That when your 14-month-old imitates you, you are helping her become an ethical person?  In a research study, mothers demonstrated a simple movement and asked their 14-month-olds to copy them.  Researchers visited the children again when they were 33 and 45 months old, this time to test their ability to distinguish right from wrong.  Researchers asked the children to play games that were impossible to win by following the rules (to see if children would follow the rules anyway).  The children who had eagerly imitated their mothers at 14 months were also most likely to stick to the rules of the game at 33 and 45 months old.   

Reference: American Psychological Society (2004, October 28).  Toddlers’ imitation predicts well-developed conscience.  ScienceDaily.  Retrieved March 3, 2008, from http://www.sciencedaily.com/releases/2004/10/041027113855.htm

What the Research Means for You

Young toddlers are very aware of and influenced by the grown-ups they know and trust, especially their moms and dads.  They want to be like you and do what you’re doing.  That’s why they’re so interested in holding your cell phone, shaking your car keys, walking around with your briefcase, and even trying on your shoes.  So what is the link between imitation and the development of a conscience?  Babies and toddlers who imitate the adults they love are also likely, as they grow, to adopt their families’ behavior, values, and ethics.  Imitation also reflects a toddler's interest in and attention to a loved adult's behavior.  This leads (as children grow) to an interest in the adult's values and expectations—which supports the development of their conscience.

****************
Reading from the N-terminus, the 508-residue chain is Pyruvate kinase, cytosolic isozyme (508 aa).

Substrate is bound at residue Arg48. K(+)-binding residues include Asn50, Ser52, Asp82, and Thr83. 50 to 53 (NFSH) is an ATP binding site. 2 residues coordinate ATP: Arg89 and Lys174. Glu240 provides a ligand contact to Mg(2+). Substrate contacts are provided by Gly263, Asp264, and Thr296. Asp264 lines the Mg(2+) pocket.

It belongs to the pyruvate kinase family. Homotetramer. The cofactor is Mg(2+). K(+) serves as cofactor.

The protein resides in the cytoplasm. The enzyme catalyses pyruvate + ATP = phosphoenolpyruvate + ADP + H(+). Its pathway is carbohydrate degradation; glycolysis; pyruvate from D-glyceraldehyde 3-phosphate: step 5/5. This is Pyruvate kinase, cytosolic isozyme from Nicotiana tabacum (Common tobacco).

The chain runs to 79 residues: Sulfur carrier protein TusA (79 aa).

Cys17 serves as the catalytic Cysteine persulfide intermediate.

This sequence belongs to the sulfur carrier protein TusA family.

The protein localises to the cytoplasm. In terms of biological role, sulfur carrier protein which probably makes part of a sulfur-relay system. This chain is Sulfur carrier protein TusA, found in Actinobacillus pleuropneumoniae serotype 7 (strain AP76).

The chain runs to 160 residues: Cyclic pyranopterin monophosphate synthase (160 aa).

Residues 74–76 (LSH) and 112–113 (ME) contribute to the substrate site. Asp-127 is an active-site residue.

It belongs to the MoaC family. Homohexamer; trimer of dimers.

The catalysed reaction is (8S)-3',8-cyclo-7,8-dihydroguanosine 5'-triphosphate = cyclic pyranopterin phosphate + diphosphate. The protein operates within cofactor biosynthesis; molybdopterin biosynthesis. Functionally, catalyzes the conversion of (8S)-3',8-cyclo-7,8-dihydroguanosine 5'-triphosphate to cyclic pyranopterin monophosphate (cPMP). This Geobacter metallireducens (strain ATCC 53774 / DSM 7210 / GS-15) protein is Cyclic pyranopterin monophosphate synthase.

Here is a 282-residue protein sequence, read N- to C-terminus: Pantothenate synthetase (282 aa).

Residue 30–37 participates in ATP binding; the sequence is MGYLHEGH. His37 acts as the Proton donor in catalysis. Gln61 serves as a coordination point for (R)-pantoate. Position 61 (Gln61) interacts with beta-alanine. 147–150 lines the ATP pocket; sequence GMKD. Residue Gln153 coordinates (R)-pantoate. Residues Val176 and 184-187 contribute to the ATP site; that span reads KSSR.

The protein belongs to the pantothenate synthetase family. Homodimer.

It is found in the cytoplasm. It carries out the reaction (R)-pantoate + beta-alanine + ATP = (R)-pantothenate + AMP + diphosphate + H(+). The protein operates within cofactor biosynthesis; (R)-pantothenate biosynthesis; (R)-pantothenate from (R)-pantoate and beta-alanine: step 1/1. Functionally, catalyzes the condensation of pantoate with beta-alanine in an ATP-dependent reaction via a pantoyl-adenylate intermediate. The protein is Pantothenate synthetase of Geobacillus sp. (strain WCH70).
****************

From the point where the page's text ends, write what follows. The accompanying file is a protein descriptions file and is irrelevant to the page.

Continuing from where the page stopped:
Children are imitating all the time during everyday play and interactions.  You can also make imitation part of your daily routines.  As you are making dinner, give your toddler a spoon so that he can stir, too.  If you are sweeping, offer your child a dust broom.  While you’re making your bed, ask your little one to pull the blanket up or put the pillow into its place.  Imitation is a great way for your child to learn new skills and to discover, at the same time, how good it feels to be helpful.

Spotlight on: Helping Your Toddler Cope With Change

There are all kinds of changes—both big and little—in a toddler’s life.  Some changes happen on a daily basis, such as transitions from one activity to another, or from playtime to lunch-time to nap time.  Other changes are a bigger deal, such as switching from bottle to cup, getting rid of the pacifier, moving from a crib to a “big kid” bed.  Still other changes—life-changing ones—may happen only once in a long while.  These include starting a preschool or child care program, moving to a new home, welcoming a sibling, or coping with a separation from or loss of a loved one.  

Changes can evoke a range of feelings in children, including: